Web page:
Bienkowski (2006: 2) identifies four possible belief positions for adherents of religions: materialism, the belief that only the material plane exists (this is similar to Naturalism, atheism, and humanism); idealism, the belief that the material plane is illusory; dualism, the belief that both material and spiritual realms exist, but are separate (similar to Luhrmann’s two worlds view); and animism, the belief that the spiritual world is immanent in the material world. The ideas discussed are very broad in scope, however, as they are intended to represent a range of religions and philosophies, and something more specific is needed to identify the nuances of Pagan discourse.

Tania Luhrmann (1989: 285-293) outlines four possible positions which magical practitioners take in justifying their views to sceptics. The first is realism, the idea that ‘there is a knowable objective reality and that magic reveals more of it than science’.  The second position that she identifies is the two worlds view, that ‘the objective referent of magical claims is unknowable within the terms of an ordinary, scientific world’ (this is similar to the ‘non-overlapping magisteria’ or NOMA position).  The third position is relativism, which ‘defines all truth as relative and contingent’ (which Luhrmann found to be quite a common view).  The final position is the metaphorical view, that magic is metaphorical and is probably objectively not true, but is nevertheless a creative and enjoyable practice.  Luhrmann (1989: 293) says that she rarely encountered this position except among those who had come to magic through political concerns such as environmentalism and feminism.  This metaphorical view is embraced by Starhawk (1999: 219), who says that ‘[s]cientific knowledge, like religious knowledge, is a set of metaphors for a reality that can never be completely described or comprehended.’  However, Starhawk (1999: 7) is one of those Pagans who are deeply involved in environmental and feminist activism, as predicted by Luhrmann.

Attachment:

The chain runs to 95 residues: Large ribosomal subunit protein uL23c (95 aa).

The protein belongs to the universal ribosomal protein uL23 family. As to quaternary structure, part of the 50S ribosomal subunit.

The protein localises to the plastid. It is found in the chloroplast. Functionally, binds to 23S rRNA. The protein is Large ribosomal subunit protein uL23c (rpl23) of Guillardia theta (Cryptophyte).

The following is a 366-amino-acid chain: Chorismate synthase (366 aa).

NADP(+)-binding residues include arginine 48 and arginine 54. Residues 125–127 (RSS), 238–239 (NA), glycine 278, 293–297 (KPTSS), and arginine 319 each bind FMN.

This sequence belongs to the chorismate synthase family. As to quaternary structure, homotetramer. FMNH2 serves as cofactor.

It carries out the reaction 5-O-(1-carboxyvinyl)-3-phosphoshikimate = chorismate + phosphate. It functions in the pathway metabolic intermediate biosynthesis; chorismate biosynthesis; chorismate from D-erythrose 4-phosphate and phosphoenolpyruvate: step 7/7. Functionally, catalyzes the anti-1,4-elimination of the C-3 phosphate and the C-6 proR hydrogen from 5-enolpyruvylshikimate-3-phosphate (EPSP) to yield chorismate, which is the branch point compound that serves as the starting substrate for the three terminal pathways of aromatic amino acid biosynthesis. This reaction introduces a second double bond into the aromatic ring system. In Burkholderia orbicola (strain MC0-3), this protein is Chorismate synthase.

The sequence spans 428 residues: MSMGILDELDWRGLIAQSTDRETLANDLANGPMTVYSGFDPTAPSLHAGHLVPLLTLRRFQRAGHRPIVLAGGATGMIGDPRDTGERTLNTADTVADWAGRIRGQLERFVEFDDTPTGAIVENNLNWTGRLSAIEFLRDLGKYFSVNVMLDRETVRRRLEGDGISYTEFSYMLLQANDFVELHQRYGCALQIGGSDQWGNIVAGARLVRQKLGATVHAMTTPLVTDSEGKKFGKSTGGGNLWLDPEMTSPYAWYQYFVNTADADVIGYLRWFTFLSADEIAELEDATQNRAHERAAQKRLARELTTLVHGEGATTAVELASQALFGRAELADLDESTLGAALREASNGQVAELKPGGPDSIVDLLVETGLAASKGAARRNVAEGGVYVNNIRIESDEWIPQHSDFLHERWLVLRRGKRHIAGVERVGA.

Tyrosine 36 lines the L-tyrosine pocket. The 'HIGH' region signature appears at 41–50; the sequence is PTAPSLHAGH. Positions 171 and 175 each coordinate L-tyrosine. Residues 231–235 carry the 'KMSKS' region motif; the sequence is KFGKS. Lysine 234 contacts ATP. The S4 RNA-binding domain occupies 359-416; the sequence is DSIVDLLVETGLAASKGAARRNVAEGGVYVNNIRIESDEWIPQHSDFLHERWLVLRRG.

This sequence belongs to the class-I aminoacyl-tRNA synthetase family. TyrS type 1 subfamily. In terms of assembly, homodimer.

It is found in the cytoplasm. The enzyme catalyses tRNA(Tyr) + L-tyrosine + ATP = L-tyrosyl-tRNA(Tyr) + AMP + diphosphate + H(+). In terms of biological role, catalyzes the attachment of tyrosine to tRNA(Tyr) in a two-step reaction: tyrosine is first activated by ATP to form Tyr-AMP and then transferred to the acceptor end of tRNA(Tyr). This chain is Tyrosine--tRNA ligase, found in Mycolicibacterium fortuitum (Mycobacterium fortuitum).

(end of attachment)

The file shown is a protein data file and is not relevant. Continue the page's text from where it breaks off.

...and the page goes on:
Luhrmann (1989: 284) states that the four positions are not mutually exclusive; she senses that ‘most magicians will give most of these arguments at some time during their magical career’.

In contrast, Dawkins (2006: 50) identifies seven possible belief positions on the existence of God, from strong theism to strong atheism, with agnosticism in the middle.  However, these are not very useful for the purpose of discussing Paganism, because they only relate to the existence of a supernatural creator deity, and not to the possible ways in which the spiritual and material realms could interact.  Belief in a creator is largely irrelevant to Pagans, since we are more interested in relating to Nature (Harvey, 1997: 145).

Other possible discursive positions include deep ecology, the view that the human order is not separate from the natural order, which implies that all life is sacred (Livingstone, 2002: 347).  This is similar to the animism proposed by Graham Harvey, who advocates an embodied awareness and ‘listening neighbourliness’ towards other species (Harvey, 1997: 141).  The Gaia Hypothesis goes further than this, arguing that the entire planet is such a complex system that it should be regarded as a living organism (Livingstone, 2002: 347).  All of these views can be found in Pagan views of relationship with Nature.

Michael York suggests that, rather than talking about the “supernatural”, which implies that the Divine, deities, and spirits are somehow outside and beyond the material realm, we should use the term “preternatural”: